Gardening in Almonte: A Modest Proposal!

David

I know! I know! I promised to take a few weeks off but I have been doing some reading and talking to people over the holidays and feel compelled to share some thoughts.

 
I had the good fortune to chat to local playwright Fern Martin a few days ago about the upcoming variety show at the Old Town Hall on January 16, the segment of “Trash Dance” that will be featured and her ongoing campaign to remove the scourge of litter and garbage from our community.

I suggested to Fern that I believe that there is a connection between littering and our alienation from the soil and from the production of flowers and vegetables. When we no longer feel connected to the soil and the nurturing of developing plants I believe that it is much easier to treat the outdoors as a huge garbage dump.

My recommendation to Fern was that rather than coming up with ideas to encourage people to ‘pitch it in’ we develop more gardening programs, particularly in the schools, so that everyone has an opportunity to connect with the soil and with growing things. I’m not sure that she bought the idea as a panacea as we probably need other ways of reaching the ‘litter bugs’ in the short term.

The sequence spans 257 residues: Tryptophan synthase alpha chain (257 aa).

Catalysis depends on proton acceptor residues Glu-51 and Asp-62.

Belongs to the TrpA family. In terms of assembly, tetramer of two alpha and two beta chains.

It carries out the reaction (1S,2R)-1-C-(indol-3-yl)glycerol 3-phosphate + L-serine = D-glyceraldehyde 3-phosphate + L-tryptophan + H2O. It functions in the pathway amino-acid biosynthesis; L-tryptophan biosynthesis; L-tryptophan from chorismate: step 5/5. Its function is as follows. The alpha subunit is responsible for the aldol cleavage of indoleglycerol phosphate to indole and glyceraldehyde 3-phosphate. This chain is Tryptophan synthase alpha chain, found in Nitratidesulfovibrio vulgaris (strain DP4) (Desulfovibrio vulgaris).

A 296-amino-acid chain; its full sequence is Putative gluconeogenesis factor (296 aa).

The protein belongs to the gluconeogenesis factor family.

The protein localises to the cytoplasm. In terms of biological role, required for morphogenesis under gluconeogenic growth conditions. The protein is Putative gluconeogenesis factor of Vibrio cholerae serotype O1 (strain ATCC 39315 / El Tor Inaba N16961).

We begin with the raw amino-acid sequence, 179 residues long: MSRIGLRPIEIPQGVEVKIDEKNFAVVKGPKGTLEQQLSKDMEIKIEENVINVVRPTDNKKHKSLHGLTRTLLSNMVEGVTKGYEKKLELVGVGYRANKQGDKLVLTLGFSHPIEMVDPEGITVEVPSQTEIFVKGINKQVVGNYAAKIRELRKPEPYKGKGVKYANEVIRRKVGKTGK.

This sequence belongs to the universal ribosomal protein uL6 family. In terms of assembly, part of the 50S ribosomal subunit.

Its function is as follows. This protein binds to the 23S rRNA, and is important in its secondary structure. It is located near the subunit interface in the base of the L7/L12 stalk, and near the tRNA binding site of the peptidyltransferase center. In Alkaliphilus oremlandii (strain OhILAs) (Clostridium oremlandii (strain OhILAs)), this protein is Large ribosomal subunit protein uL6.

However I believe that we can make a huge difference to our environment if people relearn respect for the world around us. I can think of no better way than to get our hands dirty and connect close-up with the mystery of how a tiny seed mixed with soil, oxygen and water is able to create a delectable vegetable that we can eat or a flowering plant that tantalizes our senses of small and sight. And what better way to connect with people at an impressionable age than to make gardens part of the schoolyard experience.

We already have a robust program in place at Naismith School in Almonte. Kudos to the kids, the Principal and teachers and the volunteers from the Almonte Horticultural Society for the construction of growing boxes and for the maintenance, planting and care of healthy little vegetables. Peas and many other vegetables were in abundance as well as several herbs including a couple of seven foot tall lovage plants when I took a look around the garden in late June this summer. Much of the produce from the Naismith garden was destined for our local Food Bank.

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I truly believe that there is hope for the future if children connect with the soil and learn how to plant and nurture small growing things. Children can learn many important lessons about healthy food choices, about how to help to feed the hungry in our community, and of course not to throw their garbage on the soil that nurtures life on earth.

My goal is to see a vibrant gardening program at every school in our community this year. I will be bending a few ears around the community to try to achieve this!